Last spring, two micro food pantries were established as a temporary, on-campus solution to ease a hurdle some students face on a daily basis – food insecurity, or lack of regular access to adequate and nutritious food. This coming January, the Office of Community Engagement plans to open six to 10 permanent food pantry cabinets across campus, thanks to a $10,000 sponsorship from the Dairy Farmers of Washington.
Roughly one-third of Eastern students have identified themselves as food insecure, according to EWU’s Health and Wellness biennial survey conducted in May 2016. To immediately address students’ needs, resources on campus banded together to create an exploration group, along with temporary food pantries at the Women’s and Gender Education Center and Pride Center.
In April 2017, the EWU Office of Community Engagement embraced the leadership role of working toward a permanent solution to ease student hunger on campus. After looking at a food pantry model at the University of Idaho, they decided to implement a system where metal cabinets of nonperishable food items are strategically placed in public but not prominent spaces across campus for students to grab food as they need.
“There is a lot of shame being a college student needing food,” said Brian Davenport, director of the Office of Community Engagement. “Anything that can be done to remove barriers to access increases the likelihood that the student will take advantage of the food pantry. Even having to go into the office to talk to someone to get food is a barrier.”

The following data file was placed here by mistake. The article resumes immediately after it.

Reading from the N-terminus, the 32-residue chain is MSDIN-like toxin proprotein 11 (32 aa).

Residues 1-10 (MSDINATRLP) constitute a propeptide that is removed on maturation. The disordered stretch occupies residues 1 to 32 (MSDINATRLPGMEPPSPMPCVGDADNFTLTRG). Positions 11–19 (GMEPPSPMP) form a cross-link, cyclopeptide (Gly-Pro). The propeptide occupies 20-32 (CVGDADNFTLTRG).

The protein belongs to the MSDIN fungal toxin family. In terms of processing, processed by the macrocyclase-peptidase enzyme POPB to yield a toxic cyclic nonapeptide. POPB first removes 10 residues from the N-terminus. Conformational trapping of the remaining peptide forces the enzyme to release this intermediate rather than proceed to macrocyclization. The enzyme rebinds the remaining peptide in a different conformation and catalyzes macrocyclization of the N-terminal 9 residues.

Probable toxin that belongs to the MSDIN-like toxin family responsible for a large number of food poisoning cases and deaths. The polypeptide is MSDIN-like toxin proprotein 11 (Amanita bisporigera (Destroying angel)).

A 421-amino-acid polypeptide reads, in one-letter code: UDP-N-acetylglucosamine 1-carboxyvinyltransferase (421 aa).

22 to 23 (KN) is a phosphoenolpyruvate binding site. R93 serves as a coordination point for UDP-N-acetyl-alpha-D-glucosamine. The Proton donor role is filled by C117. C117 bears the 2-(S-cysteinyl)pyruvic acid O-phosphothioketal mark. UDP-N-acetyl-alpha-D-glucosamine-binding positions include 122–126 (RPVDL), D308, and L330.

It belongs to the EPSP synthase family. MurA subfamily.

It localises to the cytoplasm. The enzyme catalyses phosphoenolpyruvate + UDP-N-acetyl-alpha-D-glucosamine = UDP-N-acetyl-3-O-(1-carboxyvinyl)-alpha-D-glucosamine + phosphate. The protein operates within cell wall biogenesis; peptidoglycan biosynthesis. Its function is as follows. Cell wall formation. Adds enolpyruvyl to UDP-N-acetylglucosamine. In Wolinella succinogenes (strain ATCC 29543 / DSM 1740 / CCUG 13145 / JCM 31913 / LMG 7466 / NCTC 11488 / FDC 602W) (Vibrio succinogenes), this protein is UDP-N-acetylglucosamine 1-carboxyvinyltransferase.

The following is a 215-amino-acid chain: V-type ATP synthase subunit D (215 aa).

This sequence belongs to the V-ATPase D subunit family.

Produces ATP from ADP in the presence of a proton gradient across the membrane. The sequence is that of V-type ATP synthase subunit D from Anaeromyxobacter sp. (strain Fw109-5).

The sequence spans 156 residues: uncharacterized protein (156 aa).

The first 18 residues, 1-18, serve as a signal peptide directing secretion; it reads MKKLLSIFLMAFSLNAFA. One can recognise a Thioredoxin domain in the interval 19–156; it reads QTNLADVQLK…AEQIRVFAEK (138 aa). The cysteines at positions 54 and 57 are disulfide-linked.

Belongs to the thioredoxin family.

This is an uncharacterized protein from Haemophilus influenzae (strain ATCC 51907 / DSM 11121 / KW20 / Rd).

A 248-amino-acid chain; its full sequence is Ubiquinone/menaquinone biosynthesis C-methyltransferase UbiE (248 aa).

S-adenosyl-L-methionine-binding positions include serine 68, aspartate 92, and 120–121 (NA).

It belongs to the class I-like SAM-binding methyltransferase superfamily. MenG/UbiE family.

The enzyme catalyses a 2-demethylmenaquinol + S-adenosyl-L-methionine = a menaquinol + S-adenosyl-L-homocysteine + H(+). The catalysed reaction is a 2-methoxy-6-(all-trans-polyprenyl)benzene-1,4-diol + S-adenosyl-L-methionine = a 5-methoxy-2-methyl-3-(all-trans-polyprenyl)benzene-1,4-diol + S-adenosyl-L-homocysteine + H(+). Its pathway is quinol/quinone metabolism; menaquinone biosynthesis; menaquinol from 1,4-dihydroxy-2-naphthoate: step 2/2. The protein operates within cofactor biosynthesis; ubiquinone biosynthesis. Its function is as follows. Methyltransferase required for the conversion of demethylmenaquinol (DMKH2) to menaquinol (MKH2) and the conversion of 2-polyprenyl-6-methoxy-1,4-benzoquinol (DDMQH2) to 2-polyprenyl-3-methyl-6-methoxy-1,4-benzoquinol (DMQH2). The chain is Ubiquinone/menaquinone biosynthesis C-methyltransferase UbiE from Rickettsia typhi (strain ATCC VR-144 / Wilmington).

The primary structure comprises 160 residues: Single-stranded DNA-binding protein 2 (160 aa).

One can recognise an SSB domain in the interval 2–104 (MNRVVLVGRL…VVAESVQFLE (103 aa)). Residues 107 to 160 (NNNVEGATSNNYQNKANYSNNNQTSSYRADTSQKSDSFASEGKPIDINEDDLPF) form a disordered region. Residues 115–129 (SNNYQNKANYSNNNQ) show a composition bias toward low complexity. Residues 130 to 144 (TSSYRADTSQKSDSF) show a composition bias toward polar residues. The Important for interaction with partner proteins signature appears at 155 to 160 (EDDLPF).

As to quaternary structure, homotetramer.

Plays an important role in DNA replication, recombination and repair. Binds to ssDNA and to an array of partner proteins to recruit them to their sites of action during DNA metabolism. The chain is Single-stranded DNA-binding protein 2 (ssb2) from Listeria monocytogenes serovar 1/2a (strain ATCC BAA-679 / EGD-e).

The Office of Community Engagement applied for and received an AmeriCorps grant from Washington Campus Contact, which provided the office with an AmeriCorps VISTA, Kayla Martinez. Martinez focuses on food insecurity in the community and on campus, and has been building partnerships with organizations in the area, such as Second Harvest, to help with student hunger on campus.
Because of Martinez’s work, Second Harvest has agreed to add Eastern as a distribution site, and will be delivering food to a centralized space on campus that will then be distributed by student volunteers to the cabinets. ELM Campus Ministries will also meet the hygiene needs of students by providing shampoo, soap and feminine products.
“We needed shelving and we needed cabinets. That costs money, and that was our hang up,” Davenport said. “And that’s where the Dairy Farmers of Washington stepped up huge.”
“Without them agreeing to be the sponsor, we are still in the planning stage, or the idea stage, as opposed to the feeding students stage,” he said.
In the next year, Davenport and the Office of Community Engagement hopes to open a centralized food pantry with refrigerators to house fresh dairy, produce and meat.
Update: Thank you to STCU for the surprise $2,500 donation on Nov. 8 in support of the food pantry.